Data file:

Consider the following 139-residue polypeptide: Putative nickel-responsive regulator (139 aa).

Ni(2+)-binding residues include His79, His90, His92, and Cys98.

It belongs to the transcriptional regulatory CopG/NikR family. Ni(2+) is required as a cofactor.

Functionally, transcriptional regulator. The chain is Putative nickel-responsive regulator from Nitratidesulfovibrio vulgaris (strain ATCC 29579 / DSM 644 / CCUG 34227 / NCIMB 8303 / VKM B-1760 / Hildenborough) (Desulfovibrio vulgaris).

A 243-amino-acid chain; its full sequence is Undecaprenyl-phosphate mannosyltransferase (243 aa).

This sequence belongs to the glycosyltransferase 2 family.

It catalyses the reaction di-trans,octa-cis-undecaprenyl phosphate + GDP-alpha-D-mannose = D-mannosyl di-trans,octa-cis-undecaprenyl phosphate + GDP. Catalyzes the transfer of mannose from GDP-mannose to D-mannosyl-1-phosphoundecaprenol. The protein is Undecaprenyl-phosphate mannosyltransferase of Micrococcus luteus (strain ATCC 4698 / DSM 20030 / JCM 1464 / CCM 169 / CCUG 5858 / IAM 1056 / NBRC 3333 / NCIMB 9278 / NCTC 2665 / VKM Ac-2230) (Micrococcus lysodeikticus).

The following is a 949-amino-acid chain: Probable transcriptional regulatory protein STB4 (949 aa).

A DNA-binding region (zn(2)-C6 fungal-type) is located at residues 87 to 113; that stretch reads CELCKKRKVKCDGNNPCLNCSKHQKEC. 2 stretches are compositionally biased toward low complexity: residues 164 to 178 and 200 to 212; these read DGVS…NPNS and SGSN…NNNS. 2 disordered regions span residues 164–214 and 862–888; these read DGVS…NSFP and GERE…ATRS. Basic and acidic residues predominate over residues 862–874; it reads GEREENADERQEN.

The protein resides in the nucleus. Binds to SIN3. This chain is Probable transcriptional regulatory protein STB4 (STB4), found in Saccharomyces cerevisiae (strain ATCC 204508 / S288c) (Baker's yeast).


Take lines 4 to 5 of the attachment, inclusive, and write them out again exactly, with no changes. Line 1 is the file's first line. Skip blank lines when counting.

Functionally, transcriptional regulator. The chain is Putative nickel-responsive regulator from Nitratidesulfovibrio vulgaris (strain ATCC 29579 / DSM 644 / CCUG 34227 / NCIMB 8303 / VKM B-1760 / Hildenborough) (Desulfovibrio vulgaris).

A 243-amino-acid chain; its full sequence is Undecaprenyl-phosphate mannosyltransferase (243 aa).